In 1987, director and writer Oliver Stone made possibly the greatest movie about stock trading and investment banking ever made, Wall Street. In that film, Michael Douglas plays Gordon Gekko, a ruthless corporate raider who sees the world as a series of dollar signs up for grabs, a role that would earn him an Academy Award. In Wall Street, he delivers the line “greed, for lack of a better word, is good. Greed is right, greed works. Greed clarifies, cuts through, and captures the essence of the evolutionary spirit. Greed, in all of its forms; greed for life, for money, for love, knowledge has marked the upward surge of mankind. And greed, you mark my words, will not only save Teldar Paper, but that other malfunctioning corporation called the USA.” This is a long-winded speech to post within a review, I know, but its relevance is still felt today and in the new film Equity, it’s shown under a more feminine microscope.
I really love the film Wall Street and when Anna Gunn’s character is asked why she loves her job as a senior investment banker, I couldn’t help thinking about this quote. The answer that she gives is, and I’m paraphrasing, “I love money and that shouldn’t be a bad thing. I’m glad we live in a world that women can be at this level of success and be comfortable. We’re at a time where we can have it so don’t let money be a dirty word.” Yes, not quite what Gordon Gekko had said but the ambition of this character and her drive would have fit in quite well with him, maybe better than Bud Fox’s did ultimately.
Equity is centered around Gunn as Naomi Bishop, whose last attempt at bringing a company to the stock exchange failed, due to her headstrong and perceivably abrasive style. She is a perfectionist with a never say die attitude that puts her at odds with her boss, Randall (Lee Tergeson), who says she “rubs people the wrong way” which you can read between the lines. Say that, at this point, it’s not her year for a promotion to the big role in the company, he puts her on a new IPO, launching an information sharing company called Cachet, led by an arrogant Brit in a gray hoodie, looking much like a nod to Facebook founder Mark Zuckerburg. Seeing this as a massive opportunity, Naomi enlists her up and coming protégé Erin, played by Sarah Megan Thomas, who looks like a mix of Girls actress Zosia Mamet and Sopranos alum Jamie-Lynn Sigler.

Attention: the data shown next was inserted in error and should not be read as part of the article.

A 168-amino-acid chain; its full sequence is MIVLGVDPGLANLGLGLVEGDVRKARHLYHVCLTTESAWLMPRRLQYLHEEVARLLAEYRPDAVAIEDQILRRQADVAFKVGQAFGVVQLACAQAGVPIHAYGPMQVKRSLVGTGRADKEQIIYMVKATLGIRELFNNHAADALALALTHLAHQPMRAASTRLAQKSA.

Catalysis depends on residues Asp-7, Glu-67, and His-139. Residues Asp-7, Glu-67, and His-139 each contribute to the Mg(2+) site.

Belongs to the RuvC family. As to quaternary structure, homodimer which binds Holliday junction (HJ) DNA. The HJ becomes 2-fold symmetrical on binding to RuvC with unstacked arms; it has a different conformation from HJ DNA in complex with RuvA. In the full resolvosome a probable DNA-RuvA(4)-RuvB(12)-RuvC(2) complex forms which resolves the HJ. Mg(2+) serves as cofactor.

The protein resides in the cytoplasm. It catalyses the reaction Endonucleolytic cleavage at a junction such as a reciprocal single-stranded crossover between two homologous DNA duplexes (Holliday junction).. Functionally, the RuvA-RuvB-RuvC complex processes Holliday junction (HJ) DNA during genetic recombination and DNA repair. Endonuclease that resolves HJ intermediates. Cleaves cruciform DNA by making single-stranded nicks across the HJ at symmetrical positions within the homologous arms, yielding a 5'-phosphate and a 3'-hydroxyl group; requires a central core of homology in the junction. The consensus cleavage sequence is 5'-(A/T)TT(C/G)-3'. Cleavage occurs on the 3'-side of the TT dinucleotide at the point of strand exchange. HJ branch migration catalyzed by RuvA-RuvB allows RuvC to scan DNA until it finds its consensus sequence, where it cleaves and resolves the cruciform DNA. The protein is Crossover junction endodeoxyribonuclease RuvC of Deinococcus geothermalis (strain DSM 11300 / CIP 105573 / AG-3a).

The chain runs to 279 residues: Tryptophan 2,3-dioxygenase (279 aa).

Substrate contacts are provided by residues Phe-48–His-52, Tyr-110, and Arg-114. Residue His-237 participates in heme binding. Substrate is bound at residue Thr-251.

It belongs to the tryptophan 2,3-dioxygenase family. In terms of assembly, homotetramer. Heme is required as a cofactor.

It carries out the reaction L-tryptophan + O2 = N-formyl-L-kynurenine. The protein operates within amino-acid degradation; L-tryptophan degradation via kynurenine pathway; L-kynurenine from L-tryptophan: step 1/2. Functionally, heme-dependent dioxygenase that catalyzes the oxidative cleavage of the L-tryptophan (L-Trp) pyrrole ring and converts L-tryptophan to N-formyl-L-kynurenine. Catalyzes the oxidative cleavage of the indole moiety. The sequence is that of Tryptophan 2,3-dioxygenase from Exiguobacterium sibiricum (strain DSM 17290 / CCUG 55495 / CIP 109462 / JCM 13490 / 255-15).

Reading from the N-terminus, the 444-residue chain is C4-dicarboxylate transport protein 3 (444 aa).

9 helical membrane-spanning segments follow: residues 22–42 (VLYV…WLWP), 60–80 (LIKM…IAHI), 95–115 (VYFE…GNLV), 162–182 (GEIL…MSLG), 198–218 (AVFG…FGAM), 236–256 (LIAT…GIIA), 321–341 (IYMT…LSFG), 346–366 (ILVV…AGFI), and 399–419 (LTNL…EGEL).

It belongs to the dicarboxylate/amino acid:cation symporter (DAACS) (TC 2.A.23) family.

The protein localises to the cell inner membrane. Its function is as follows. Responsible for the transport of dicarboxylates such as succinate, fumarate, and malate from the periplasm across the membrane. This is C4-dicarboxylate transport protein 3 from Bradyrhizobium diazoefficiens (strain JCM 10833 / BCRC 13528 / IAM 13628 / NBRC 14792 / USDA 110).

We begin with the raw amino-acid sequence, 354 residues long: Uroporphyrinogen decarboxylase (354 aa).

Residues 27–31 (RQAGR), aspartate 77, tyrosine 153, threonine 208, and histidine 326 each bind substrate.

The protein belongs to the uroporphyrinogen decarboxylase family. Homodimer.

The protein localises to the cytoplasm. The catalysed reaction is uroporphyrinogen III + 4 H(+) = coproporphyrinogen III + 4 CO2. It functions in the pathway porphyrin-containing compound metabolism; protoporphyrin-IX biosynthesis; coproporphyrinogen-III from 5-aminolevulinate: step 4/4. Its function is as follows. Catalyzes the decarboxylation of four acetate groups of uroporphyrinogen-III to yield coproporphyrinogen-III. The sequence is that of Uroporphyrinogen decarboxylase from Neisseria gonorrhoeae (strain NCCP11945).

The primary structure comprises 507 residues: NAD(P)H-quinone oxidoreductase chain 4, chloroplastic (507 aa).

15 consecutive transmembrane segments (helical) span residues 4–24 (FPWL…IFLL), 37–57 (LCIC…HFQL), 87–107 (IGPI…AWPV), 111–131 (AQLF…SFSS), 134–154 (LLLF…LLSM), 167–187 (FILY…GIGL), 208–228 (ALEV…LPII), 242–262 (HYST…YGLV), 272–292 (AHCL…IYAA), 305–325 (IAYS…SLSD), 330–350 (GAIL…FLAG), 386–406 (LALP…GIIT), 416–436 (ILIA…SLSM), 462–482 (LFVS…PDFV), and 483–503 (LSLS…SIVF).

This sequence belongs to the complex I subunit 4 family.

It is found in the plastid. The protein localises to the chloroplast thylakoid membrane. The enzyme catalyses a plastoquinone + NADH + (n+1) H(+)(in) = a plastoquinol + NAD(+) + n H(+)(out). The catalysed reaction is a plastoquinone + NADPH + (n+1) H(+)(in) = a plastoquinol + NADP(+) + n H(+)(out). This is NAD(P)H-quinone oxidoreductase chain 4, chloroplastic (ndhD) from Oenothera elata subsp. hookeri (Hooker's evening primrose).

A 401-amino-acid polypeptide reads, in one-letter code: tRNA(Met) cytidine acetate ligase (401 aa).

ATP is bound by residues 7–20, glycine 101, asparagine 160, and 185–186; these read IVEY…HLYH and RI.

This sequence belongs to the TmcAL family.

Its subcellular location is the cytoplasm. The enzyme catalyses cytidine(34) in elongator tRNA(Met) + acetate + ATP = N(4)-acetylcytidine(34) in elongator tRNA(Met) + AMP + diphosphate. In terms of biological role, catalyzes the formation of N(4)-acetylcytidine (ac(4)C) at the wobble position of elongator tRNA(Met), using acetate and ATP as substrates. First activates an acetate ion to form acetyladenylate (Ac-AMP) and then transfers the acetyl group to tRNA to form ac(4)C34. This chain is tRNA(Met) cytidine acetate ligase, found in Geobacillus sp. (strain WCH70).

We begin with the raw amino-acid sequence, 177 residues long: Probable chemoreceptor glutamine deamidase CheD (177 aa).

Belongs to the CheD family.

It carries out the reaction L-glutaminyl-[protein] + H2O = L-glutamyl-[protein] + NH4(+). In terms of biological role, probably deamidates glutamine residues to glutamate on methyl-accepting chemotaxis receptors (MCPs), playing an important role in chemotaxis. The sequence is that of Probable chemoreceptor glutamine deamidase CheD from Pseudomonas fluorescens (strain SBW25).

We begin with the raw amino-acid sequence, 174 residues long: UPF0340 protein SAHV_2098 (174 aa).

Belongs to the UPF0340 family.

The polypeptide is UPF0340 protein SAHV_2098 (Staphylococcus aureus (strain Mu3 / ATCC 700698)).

Naomi is also in a romantic relationship with one of the other men in her company, hedge fund banker Michael Connor, played by the usually slimy looking James Purefoy. While Naomi plays everything by the books and right to regulation, it’s more than obvious that Michael wants to peek over “the wall” and get some inside tips that would benefit his wallet greatly. To complicate Naomi’s life further, her brash attitude begins to put her at odds with her second in command Erin, who, dealing with her own personal problems, starts to make her own moves in the hopes of making her stand out as the winner when all the dust has settled. Within all of this is Naomi’s former best friend, a federal agent looking to make her mark with a big securities bust given the right information makes its way to her. It’s a story of ruthlessness, deception and the corruption of power but all told with very formidable women characters.
Anna Gunn absolutely rules this film, finally getting to channel some power herself in a lead role after great supporting characters in Breaking Bad and Deadwood. Of course, lots of the movie going public will still see her as Skylar White but I think her portrayal of Naomi Bishop will turn some heads. I didn’t feel overly impressed with any of the other performances in the film and I largely feel that James Purefoy is so pigeonholed as a sleazebag that you are unsurprised by any devious shift in character. Had it been a more “babyface” sort of actor in the role something like this could have been avoided but it’s just a typecast quality that this great British actor has been saddled with. Nobody saw Ironclad or Solomon Kane, so the valiant nature he can embody is never forefront in your mind.
The biggest issue with Equity is the feeling of inexperience that is strewed throughout the film. The movie feels very novice, in both the screenplay and its direction. Anna Gunn holds her own with Purefoy and Lee Tergesen but it’s evident how much more experience she has than any of the other actresses in this film. As far as this film breaks boundaries for women and puts them in a usually male driven genre that almost always puts them in the back seat, Equity fails to live up to the production standard of those movies. Had this been in the hands of a more established filmmaker, I believe this film could have carried far more weight and maybe would make more of a ripple. Because of this, I see Equity being largely forgotten as soon as it’s released. Even so, I give it a three out of five.